Cannabis in America

The State of Weed: Marijuana Legalization State by State

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**Last Updated February 3, 2017 **

In recent decades, marijuana legalization has continuously evolved in the United States, as opposition against the drug continues to wane amidst new research on the drug's effects and criticism of the U.S.'s handling of the "War on Drugs." Four states and the District of Columbia have legalized marijuana for recreational use, and 25 total states have legalized marijuana for medical use.

In November, a total of nine states voted on marijuana legalization. California, Maine, Massachusetts, and Nevada all voted to legalize recreational marijuana. Arizona voters shot down their legal pot ballot measure. In addition, Florida, Arkansas, and North Dakota voted to legalize marijuana for medical purposes, while Montana voters chose to expand the parameters of their existing medical marijuana program.

The map below displays each state's current marijuana legalization status, from illegal to full legalized recreational use, as of February 3, 2017.

The State of Weed Map

According to Gallup polls, one in eight U.S. adults say they smoke marijuana and 58 percent of Americans believe marijuana should be legal in the U.S. As cannabis initiatives continue to find traction and make their way onto ballots, understanding the intricacies of each state's marijuana laws will become increasingly important.

Patients who use medical marijuana will need to know things like whether or not they can travel with the drug and use it in other states, and in cities where the drug is decriminalized mere fractions of an ounce could make the difference between low fines or substantial jail time. The following slide show contains information on each states' marijuana laws in regards to possessing, selling, and cultivating weed, although please note that this is intended as a basic resource and does not include the entirety of provisions in any given state. This is the "State of Weed."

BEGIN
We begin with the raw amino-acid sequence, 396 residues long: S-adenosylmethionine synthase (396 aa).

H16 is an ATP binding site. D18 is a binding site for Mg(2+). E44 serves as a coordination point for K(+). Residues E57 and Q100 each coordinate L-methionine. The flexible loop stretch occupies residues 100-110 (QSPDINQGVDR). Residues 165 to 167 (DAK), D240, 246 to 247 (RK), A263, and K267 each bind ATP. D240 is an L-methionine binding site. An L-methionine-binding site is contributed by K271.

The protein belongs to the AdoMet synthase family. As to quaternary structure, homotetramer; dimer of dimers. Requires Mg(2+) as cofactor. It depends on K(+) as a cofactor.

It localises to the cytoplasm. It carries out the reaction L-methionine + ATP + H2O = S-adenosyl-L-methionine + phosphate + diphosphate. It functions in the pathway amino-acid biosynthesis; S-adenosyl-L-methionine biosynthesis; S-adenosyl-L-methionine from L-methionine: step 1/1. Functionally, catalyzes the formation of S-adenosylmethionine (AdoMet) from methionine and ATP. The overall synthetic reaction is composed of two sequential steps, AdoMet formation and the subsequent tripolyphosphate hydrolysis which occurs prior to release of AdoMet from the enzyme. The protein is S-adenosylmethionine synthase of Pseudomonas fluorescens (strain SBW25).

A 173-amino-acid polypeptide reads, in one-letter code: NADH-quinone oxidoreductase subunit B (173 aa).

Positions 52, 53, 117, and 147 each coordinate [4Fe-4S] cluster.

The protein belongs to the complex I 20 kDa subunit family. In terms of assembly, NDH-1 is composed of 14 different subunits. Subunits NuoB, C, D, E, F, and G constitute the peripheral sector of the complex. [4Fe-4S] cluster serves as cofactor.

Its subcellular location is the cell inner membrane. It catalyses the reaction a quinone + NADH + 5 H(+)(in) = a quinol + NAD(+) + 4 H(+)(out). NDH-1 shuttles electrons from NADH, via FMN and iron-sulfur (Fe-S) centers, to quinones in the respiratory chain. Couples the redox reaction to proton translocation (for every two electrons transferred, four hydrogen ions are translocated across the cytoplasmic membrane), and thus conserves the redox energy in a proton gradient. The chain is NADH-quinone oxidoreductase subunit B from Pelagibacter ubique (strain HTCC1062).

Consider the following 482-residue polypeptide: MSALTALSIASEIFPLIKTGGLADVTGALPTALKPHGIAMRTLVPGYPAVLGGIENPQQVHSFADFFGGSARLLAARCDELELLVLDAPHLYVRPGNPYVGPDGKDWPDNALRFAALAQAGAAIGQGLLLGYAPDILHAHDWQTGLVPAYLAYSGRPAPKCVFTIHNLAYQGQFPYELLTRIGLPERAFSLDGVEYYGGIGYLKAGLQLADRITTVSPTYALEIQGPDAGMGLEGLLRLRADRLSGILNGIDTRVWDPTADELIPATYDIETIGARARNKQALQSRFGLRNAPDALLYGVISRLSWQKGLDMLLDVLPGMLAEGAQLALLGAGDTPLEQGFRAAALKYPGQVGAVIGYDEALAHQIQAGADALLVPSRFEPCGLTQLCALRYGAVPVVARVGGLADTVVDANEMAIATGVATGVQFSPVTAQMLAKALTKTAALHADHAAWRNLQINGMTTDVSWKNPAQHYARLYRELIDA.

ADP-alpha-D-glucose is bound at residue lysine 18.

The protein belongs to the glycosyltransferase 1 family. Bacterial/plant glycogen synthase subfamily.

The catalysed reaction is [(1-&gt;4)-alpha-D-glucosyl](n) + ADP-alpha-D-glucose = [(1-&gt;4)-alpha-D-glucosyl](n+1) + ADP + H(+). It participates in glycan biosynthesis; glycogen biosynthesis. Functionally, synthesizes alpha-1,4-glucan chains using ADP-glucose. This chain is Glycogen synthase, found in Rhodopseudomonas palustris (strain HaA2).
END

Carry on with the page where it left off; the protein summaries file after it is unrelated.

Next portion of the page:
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Image Courtesy of [Håkan Dahlström via Flickr]

Image Courtesy of [Håkan Dahlström via Flickr]

On November 8, 2016,  California voted in favor of Proposition 64, legalizing recreational marijuana for adults 21 years and older. Marijuana sales and subsequent taxation will not go into effect until January 1, 2018. This slide reflects California’s current marijuana laws. It will be updated to reflect those changes as more information becomes available.

Marijuana Legalization Status: Recreational

Possession: Marijuana is decriminalized in the state of California; therefore, these offenses are treated like minor traffic violations. Possession of 28.5 grams or less carries up to 10 days in jail and possible fines ranging between $100-$500 in part depending on the age of the offender.

Sale: The sale of any amount of illegal marijuana in California is an automatic felony and carries up to two to four years in prison.

Cultivation: Cultivating any of amount of weed is a felony that carries up to 16 months to three years in prison.

Qualifying Medical Conditions Include: anorexia, arthritis, cachexia (wasting syndrome), cancer, chronic pain, glaucoma, HIV/AIDS, migraine, persistent muscle spasms, seizures, severe nausea, any other chronic or persistent medical symptom outlined by the Americans with Disabilities Act of 1990, or any condition that “if not alleviated, may cause serious harm to the person’s safety, physical, or mental health.”

Research and analysis conducted by Law Street’s Cannabis in America Team: Alexis Evans, Alec Siegel, Anneliese Mahoney, and Kevin Rizzo.

Alexis Evans
Alexis Evans is an Assistant Editor at Law Street and a Buckeye State native. She has a Bachelor’s Degree in Journalism and a minor in Business from Ohio University. Contact Alexis at



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